Next week: Genres that are good choices for family read-alouds.

Image credit
Toes and a book: Public photo on Flicker.com. Copyright All rights reserved by Tina Cockburn Photography, tcockburn2002.

Picture Books in the library: Bozeman Public Library by JSemenza on Flicker. Copyright All rights reserved.

Terry

Bookworm Basics: The Early Reader Bookshelf (ages 5 to 7)

Posted by Terry on August 16, 2010 at 11:00 AM in Book Buying Early LiteracyEasy ReadersPicture BooksRecommendations
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Oh, how I have procrastinated filling the early reader shelf! This is a very fluid period, not unlike your child's transition from crawling to pulling up to walking independently. Looking back, one probably came pretty quickly on the heels of the other. Finding easy readers that have longevity on your bookshelf can be a challenge.

In this phase of learning to read, children are moving beyond recognizing individual letters to combining them and learning words. Students move fairly quickly from books with one word per page to two or three sentences on a page. From there it transitions to short paragraphs and then short chapters.

Because kids will move through these books at a steady pace,quickly, variety is definitely an ally!Your local library and your child's school library have lots of excellent choices that will engage young readers.

goodnight_moon.gifSo do you need an early reader bookshelf at home? Definitely! It is important for kids to own their own books and to have fun reading at their fingertips. If you still have them, pull out some of those toddler books that have pictures and simple words. They are established favorites, but now your daughter can read them and use them to build a word bank of sight words. Let her create picture/word cards that she can hang up or make her own book with.

You might pull out some favorite picture books, too. If you think your son has memorized the story, then ask him to point to each of the words as he reads. That will force him to look at the page and the content. You might also try reading the book from the last page to the first.

EPNewToy.jpgDr. Seuss is the master of the easy reader classic, but there are other authors who ascribe to his philosophy of great books for new readers. Some of those books, like Mo Willems' Cat the Cat and Elephant and Piggy series have the "I Can Read" imprimatur on them. But some - like Duck! Rabbit! and Little Oink! by Amy Krouse Rosenthal - don't scream "easy reader" but are delightful choices for new readers, too.

When searching for books that can double as read-along stories and developmental readers, look for simple illustrations and lots of white space on a page; short sentences; and/or rhyming text.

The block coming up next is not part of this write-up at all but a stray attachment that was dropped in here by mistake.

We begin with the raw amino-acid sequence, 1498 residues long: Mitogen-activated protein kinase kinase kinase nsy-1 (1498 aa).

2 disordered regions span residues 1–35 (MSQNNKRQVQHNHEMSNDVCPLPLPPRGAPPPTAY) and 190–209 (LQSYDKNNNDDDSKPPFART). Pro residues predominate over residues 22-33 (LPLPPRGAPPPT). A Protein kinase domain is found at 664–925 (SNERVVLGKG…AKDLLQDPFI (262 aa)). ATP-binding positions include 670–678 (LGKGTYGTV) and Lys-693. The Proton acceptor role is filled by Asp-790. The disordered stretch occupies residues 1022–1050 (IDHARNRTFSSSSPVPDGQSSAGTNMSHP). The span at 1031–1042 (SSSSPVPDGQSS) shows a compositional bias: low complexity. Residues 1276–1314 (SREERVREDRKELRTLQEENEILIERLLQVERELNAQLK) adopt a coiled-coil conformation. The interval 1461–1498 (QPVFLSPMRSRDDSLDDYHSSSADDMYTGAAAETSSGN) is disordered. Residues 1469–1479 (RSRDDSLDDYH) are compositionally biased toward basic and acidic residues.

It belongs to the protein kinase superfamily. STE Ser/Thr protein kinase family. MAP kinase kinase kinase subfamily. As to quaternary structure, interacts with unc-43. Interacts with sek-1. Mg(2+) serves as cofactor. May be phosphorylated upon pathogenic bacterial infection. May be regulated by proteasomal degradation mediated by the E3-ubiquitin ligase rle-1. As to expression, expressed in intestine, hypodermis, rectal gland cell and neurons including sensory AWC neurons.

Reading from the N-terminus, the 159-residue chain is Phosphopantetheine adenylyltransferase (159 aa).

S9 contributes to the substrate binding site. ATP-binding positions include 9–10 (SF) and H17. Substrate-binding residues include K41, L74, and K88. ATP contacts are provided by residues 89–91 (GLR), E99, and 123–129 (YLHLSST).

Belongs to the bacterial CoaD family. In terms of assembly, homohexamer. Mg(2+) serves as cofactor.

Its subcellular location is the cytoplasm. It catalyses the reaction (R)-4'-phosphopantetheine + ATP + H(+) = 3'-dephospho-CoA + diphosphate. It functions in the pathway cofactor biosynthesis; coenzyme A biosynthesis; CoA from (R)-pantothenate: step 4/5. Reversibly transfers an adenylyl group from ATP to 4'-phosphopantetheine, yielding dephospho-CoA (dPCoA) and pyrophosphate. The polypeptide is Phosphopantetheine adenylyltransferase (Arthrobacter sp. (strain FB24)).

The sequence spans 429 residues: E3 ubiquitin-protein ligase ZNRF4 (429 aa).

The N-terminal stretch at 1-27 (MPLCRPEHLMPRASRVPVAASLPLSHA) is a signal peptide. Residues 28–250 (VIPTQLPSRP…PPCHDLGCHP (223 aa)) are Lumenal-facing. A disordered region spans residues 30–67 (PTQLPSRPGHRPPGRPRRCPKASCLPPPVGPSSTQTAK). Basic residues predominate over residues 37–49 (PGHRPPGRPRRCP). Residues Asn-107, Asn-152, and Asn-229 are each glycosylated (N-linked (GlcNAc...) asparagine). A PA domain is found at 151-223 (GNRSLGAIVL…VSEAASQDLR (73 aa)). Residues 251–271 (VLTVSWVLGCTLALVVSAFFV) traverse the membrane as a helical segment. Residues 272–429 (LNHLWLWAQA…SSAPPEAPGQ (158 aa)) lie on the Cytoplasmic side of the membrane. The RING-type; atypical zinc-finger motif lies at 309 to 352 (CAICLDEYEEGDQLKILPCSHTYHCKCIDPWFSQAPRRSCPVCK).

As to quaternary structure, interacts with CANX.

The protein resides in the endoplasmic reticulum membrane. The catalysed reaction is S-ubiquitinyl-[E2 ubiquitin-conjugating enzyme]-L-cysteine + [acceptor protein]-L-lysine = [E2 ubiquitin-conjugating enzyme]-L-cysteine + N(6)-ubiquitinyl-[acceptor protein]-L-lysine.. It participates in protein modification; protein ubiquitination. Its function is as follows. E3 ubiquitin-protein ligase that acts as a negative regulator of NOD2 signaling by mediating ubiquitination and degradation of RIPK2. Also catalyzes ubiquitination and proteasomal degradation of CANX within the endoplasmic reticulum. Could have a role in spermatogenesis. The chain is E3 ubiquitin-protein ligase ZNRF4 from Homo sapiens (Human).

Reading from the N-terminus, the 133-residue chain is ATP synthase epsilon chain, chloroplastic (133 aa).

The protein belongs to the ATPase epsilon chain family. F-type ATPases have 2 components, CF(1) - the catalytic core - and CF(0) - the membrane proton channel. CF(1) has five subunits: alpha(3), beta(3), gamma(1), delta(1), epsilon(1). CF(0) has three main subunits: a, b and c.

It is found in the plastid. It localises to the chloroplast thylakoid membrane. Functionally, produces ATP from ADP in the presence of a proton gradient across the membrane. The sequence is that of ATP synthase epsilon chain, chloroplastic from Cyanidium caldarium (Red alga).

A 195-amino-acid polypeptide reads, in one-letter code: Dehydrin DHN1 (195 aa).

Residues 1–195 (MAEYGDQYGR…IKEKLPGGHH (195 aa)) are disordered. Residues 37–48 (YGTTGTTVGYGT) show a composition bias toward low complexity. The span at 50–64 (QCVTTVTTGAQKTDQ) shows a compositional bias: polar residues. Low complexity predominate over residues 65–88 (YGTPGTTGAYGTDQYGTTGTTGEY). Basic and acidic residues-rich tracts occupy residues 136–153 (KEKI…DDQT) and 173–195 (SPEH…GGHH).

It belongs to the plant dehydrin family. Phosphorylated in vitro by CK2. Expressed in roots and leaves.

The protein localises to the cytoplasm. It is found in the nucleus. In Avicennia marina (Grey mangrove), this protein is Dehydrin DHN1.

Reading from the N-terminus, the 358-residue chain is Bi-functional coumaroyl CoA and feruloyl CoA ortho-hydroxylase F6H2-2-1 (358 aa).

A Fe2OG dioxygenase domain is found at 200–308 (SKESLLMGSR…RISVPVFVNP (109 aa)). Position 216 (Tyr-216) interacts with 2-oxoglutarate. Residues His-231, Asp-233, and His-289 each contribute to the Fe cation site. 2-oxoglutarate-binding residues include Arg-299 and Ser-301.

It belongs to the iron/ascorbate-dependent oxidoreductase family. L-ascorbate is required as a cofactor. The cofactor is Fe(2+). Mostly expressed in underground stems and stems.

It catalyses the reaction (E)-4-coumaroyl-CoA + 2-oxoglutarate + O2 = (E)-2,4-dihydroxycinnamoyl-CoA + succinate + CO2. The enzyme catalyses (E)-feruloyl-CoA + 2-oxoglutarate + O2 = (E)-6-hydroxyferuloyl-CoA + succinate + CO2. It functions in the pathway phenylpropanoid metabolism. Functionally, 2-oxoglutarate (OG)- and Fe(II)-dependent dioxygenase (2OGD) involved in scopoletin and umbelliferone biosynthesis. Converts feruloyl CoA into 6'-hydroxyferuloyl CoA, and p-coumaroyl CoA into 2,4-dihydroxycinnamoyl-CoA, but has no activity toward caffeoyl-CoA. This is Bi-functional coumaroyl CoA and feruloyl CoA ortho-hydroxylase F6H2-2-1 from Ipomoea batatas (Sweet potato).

cat_in_the_hat.jpgAlthough easy readers are not generally literary classics, Dr. Seuss has shown us that there are are always exceptions! Just like Hop on Pop and The Cat in the Hat, there are easy readers that we keep and enthusiastically wait to share with our grandchildren.

Check your bookshelf - you may already have some favorites!

Terry

Don't let Summer Fun Slip-Slide Away (Part 2)

Posted by Terry on August 9, 2010 at 11:30 AM in Early LiteracyFun and GamesRecommendationscreative literacy
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Summer_2010_ClipArt9_SunWearingGlasses.pngIf your house is like ours, you're quickly approaching "the wall." That place that says summer has gone by too quickly, but man, am I ready for the kids to go back to school. It is also the time when we look around and say we've had a blast, but I should have been preparing the kids for learning. Don't worry, games are here to save the day!

In selecting literacy games for preschoolers and Kindergartners, there are three things to look for - the level of fun, the amount of time it takes to play (think: attention span), and how well it disguises learning. For some kids, Scrabble Junior is a blast; for others (like my daughter) it took too long and looked too much like her spelling list.

It is also good to find entertainment that not only introduces concepts (rather than memorization), but also isn't about winning or losing or "racing" to the finish. Picture puzzles are great for that, because they help kids create a complete image from just pieces of it, they don't require any letter or spelling knowledge, and they can be done independently or with help. Here are a few other ideas.

hiss-cards.jpgGamewright Hisss Card Game With this card game, kids learn sequencing, logic, and colors. There is no spelling or letter recognition required, but it does make kids think: Does a blue head go with a red tail? Do snakes really have two heads? Where is my snake's tummy? Like Wig Out! (below) this game lasts about 15 minutes.

see-and-spell.jpgMelissa & Doug See & Spell It is hard to beat Melissa and Doug products for durability and educational value. What I love about these puzzles is that kids can create words by placing the letter on the word board, but they can also use the letters independently to create new words, too. For example, slide "bug" off the board, swap out the "b" for an "r" and they have rug ... or any other silly words they'd like to create.

wig-out.jpgWig Out! Here's a matching game that will have everyone rolling with laughter, making it perfect for mixed age players. You get a series of bald heads and your job is to play all your hairstyle cards faster than anyone else. Of all the games in the list, this is probably the most marginal for this audience. Not because of content, but because of its speed. Each game takes 10 to 15 minutes, which is good for kid with short attention spans, but it also is played quickly.

zingo-preschool.jpgThinkFun Zingo We had a blast with this game when my daughter was in Kindergarten. It is a combination of picture and word Bingo, and you can make it as easy or as complex as you want. We would also use the little plastic cards to play matching games (think Jeopardy).